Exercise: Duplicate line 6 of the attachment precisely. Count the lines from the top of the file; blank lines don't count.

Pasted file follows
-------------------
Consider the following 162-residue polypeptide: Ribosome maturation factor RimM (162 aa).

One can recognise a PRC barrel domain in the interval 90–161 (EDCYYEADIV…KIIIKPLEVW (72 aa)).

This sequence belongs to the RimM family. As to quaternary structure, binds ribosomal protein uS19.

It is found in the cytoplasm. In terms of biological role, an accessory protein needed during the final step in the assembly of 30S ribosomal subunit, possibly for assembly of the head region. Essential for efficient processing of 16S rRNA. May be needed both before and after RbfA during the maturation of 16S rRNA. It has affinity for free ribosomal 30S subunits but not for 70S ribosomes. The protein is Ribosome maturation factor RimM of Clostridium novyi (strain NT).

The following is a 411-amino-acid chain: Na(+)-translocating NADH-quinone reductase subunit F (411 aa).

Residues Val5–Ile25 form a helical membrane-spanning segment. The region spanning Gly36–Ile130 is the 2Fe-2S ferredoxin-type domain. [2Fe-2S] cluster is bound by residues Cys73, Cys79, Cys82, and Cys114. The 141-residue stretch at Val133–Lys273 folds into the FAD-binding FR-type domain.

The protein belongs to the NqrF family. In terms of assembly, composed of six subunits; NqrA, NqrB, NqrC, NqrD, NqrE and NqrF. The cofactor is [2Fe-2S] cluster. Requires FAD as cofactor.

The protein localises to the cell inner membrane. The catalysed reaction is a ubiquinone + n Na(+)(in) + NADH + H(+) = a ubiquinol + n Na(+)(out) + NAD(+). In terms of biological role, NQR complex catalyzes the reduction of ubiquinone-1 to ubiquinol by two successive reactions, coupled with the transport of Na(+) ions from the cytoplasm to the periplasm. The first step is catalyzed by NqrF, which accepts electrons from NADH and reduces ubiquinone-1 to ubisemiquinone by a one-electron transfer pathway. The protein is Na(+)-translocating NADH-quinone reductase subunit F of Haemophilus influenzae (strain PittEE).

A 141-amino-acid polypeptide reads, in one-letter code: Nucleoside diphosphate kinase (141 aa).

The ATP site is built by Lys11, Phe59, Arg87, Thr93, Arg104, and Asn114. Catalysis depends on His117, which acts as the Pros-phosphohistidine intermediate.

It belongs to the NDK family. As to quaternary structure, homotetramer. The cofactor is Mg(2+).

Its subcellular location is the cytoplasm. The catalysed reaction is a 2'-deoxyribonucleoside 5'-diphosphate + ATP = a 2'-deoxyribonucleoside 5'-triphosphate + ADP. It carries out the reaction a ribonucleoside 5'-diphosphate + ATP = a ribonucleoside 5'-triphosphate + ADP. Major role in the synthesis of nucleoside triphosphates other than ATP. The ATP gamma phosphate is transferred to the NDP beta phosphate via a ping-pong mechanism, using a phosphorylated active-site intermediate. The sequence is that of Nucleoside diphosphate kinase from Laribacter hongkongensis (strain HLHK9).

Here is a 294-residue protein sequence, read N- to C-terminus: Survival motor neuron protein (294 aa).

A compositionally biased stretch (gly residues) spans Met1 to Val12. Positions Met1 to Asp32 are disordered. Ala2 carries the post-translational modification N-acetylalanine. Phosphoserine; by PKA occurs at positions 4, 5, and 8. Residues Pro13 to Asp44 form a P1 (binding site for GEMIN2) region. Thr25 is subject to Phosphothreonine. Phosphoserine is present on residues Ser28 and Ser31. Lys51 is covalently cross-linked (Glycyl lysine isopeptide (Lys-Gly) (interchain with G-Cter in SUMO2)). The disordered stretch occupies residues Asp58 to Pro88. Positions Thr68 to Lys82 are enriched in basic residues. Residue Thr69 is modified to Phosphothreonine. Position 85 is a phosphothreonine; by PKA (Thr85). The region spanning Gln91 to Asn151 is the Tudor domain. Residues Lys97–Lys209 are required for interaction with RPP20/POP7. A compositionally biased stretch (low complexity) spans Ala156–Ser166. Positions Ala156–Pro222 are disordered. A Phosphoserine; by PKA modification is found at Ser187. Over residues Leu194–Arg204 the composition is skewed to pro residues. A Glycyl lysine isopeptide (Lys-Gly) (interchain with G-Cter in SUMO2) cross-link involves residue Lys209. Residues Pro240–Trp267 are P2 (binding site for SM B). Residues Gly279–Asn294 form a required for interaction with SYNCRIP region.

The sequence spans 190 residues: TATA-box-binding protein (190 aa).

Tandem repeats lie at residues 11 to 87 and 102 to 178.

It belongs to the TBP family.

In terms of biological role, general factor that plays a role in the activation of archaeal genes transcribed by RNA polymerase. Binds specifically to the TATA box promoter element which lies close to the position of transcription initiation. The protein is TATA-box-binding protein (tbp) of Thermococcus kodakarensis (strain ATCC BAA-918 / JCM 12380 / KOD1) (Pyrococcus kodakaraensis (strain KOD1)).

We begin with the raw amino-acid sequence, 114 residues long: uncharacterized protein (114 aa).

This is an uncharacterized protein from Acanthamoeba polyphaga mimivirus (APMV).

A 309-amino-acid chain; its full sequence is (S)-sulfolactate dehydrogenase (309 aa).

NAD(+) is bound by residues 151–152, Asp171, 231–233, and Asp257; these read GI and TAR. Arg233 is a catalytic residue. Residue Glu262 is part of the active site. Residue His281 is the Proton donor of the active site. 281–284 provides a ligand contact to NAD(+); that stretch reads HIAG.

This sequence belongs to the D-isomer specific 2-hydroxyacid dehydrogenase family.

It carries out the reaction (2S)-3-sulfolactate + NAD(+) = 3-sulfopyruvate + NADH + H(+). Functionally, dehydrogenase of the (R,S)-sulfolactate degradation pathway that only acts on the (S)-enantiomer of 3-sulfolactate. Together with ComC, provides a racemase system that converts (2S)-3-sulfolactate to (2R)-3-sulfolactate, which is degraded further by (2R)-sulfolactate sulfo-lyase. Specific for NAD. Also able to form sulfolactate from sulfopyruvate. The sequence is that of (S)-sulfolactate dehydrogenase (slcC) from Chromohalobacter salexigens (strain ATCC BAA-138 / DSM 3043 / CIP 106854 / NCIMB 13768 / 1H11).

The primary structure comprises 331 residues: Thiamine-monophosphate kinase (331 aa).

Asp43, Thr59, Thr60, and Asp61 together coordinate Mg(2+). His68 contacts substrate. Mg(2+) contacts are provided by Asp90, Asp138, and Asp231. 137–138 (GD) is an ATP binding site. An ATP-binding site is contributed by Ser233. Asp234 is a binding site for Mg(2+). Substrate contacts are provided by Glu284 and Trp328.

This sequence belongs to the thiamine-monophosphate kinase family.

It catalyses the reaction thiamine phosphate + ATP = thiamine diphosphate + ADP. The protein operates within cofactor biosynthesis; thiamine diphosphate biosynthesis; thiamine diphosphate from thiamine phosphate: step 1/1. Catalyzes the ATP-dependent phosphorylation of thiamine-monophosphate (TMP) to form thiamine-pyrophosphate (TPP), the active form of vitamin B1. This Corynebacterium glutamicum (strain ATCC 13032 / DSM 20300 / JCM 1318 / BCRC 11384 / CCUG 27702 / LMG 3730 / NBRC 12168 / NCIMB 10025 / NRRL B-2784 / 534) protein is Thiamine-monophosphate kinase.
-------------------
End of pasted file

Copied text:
Residues Val5–Ile25 form a helical membrane-spanning segment. The region spanning Gly36–Ile130 is the 2Fe-2S ferredoxin-type domain. [2Fe-2S] cluster is bound by residues Cys73, Cys79, Cys82, and Cys114. The 141-residue stretch at Val133–Lys273 folds into the FAD-binding FR-type domain.